8 Engaging Ways Teachers Can Expose Students to Social Justice
If there’s one thing that should give us hope about the future, it’s that many young people today are more tolerant than previous generations and deeply care about social justice. Thanks to social media, young people have instant access to the world’s problems, and they’re increasingly expressing their disapproval with what they’re witnessing. This instant access is transformative, but it can also be overwhelming.
Social justice is achieved through patience, hard work and sacrifice, and social media promotes a heightened state of perpetual motion. Information leaves one’s Twitter feed as quickly as it comes, and just as someone takes the time to reflect on a terrible tragedy, another one starts trending. As a result, many young people care about social justice issues but often don’t know what they can do to effectively make change. Below are some engaging ways that teachers can expose students to social justice so that they leave school with a sense of purpose and a strong belief that they can make a difference in the world. While applicable to any classroom, these strategies are especially useful to grades 7-12.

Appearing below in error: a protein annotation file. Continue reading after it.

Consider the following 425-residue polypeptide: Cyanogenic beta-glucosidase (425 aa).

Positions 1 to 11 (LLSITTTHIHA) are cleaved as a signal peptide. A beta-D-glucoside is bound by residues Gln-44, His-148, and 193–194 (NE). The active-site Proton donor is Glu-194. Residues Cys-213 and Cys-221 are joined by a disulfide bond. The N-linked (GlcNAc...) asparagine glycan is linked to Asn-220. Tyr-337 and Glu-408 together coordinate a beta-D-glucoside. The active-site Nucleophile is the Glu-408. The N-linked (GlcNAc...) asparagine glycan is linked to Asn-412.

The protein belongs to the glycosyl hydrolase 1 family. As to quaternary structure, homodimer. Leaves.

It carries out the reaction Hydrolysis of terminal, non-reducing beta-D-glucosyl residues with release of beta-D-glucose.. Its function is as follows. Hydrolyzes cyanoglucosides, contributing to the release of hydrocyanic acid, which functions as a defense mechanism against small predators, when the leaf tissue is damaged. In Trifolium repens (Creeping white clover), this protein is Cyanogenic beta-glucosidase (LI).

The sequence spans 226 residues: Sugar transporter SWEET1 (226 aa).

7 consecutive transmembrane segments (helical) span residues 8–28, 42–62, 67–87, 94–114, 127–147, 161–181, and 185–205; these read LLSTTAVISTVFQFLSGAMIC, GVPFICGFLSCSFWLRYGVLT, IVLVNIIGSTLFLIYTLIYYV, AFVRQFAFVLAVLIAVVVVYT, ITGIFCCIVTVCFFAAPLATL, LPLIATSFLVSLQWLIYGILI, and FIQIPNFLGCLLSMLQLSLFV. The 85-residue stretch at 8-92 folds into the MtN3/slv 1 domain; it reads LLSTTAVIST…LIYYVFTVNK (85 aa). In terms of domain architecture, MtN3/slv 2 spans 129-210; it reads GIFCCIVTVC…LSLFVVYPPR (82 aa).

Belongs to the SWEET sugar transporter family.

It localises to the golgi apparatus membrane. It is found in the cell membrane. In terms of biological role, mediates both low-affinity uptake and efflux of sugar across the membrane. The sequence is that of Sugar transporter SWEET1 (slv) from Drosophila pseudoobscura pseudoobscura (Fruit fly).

8 Ways to Teach Social Justice:
1. Integrate Social Media
Now more than ever, activist groups mobilize online. Teachers can use social media to teach students about “hashtag activism,” including its benefits and limitations. To provide an example of an assignment, teachers can ask students to research various social justice groups that use social media and then choose one group to present to the class. What do these groups do? How do they use social media? Are they effective or not? Bonus points can go to the students who make an effort to reach out to the groups.
2. Take Advantage of Project-Based Learning